Now, that was a good plan.

It would have remained a good plan, too, had Aldric not been knocked out of the tournament at fourth place. He waved at Zephaniah with both arms before rejoining the crowd to observe the rest of the contest. To call Zephaniah dismayed at that point would have been a severe understatement.

Fourth place held no merits for proud Aldric, but it offered safety. It seemed the braggart had learned to temper his pride in their time apart. Good for him. In fact, Zephaniah had always hoped for it, had hoped to be the recipient of Aldric’s humility, but God damn, this was an infuriating development. It was as if Aldric had claimed fourth place for that specific victory over Zephaniah’s schemes.

Yet Zephaniah knew that at least one of the final contestants was a Letter; Aldric would not give up all three magic apples so easily. Zephaniah had his options, too. He could cast himself as the fiend and arrest any one of them for no reason at all,  in an act of pure injustice to flush Aldric back out.

But the idea of it left a sour taste in Zephaniah’s mouth. It would defeat the purpose of striking out on his own so far from home. If he was to make a name for himself, one that wasn’t the fucking ‘Ghost of Gallanthus’ for once, then it would be a name that he could sleep with at night.

And yet, yet, yet, with Zephaniah as the villain, Aldric would no doubt trip over himself to play the hero. He’d always been disappointingly predictable in that regard. Count on Aldric Plaqueminier as you would the sun to rise in the east and set in the west. The guaranteed success of that plan was tantalizing, no doubt. Zephaniah could already calculate his movements.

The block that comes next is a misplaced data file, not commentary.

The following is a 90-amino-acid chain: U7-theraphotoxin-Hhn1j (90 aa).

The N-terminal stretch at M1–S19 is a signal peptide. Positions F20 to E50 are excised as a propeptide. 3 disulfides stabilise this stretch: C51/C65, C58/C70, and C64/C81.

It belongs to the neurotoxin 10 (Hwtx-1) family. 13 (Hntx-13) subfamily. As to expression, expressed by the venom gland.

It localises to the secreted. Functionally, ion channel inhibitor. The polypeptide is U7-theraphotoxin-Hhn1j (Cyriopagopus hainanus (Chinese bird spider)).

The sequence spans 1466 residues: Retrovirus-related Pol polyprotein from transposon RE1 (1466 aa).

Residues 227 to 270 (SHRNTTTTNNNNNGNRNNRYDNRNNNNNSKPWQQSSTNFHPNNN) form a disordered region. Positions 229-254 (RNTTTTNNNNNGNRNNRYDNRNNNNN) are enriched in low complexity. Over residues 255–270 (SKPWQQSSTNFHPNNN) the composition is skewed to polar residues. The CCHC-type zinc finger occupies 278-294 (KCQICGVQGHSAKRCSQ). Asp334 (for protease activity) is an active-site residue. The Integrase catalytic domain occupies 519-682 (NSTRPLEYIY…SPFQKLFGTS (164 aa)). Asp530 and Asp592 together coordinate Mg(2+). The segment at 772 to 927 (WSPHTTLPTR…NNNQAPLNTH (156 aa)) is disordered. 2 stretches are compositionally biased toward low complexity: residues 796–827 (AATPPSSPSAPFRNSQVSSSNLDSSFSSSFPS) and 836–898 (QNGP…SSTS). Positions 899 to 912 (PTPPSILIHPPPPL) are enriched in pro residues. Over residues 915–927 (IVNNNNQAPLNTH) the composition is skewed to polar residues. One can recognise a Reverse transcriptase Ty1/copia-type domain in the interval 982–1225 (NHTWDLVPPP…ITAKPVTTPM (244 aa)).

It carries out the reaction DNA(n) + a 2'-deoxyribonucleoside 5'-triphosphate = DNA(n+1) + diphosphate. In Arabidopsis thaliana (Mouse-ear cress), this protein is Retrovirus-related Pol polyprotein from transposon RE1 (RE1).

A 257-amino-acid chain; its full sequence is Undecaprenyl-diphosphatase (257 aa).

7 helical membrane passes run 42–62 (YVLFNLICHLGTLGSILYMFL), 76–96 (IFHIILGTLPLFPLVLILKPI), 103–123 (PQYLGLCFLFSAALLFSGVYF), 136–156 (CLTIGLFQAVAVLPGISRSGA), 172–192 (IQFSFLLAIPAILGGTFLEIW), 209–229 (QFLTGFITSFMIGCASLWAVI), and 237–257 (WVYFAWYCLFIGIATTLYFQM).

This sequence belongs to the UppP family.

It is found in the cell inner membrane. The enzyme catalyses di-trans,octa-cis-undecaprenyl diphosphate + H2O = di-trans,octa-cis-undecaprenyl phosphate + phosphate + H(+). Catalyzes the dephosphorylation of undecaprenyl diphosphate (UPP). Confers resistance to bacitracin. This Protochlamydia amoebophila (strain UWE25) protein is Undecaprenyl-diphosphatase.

Aldric would likely launch a daring moonlit rescue. Zephaniah could capture him in the dead of night. It could even be early morning. It didn’t matter if the rest of the Letters escaped, so long as he got Aldric in the end. 

And then, Princess Celandine would attend the hanging. 

It seemed that Aldric had wronged the princess in some grievous manner over the past few years, and she was very much looking forward to watching him swing. Everything had to be perfect and ready at her arrival, for none of the ballads extolling Celandine’s many virtues ever mentioned her patience.

Zephaniah had another problem in that the princess refused to watch night executions. She thought them too grim, apparently. No one dared question her logic, lest they earn themself an early morning beheading.

Zephaniah had quite the task ahead of him, but he was confident. He’d already lured Aldric to him. That in itself was the most difficult challenge, according to every bounty hunter in Saint-Flora—but it had been the easiest task for him. Aldric made exceptions for him. 

And Zephaniah would take advantage of that.

When the tournament ended mid-afternoon, Zephaniah put on his hat, scooped up the apples, and headed down the steps. The winners were taken aback, clearly expecting the same amount of ceremony that had begun the day, but Zephaniah merely walked by and tossed them each their respective apples.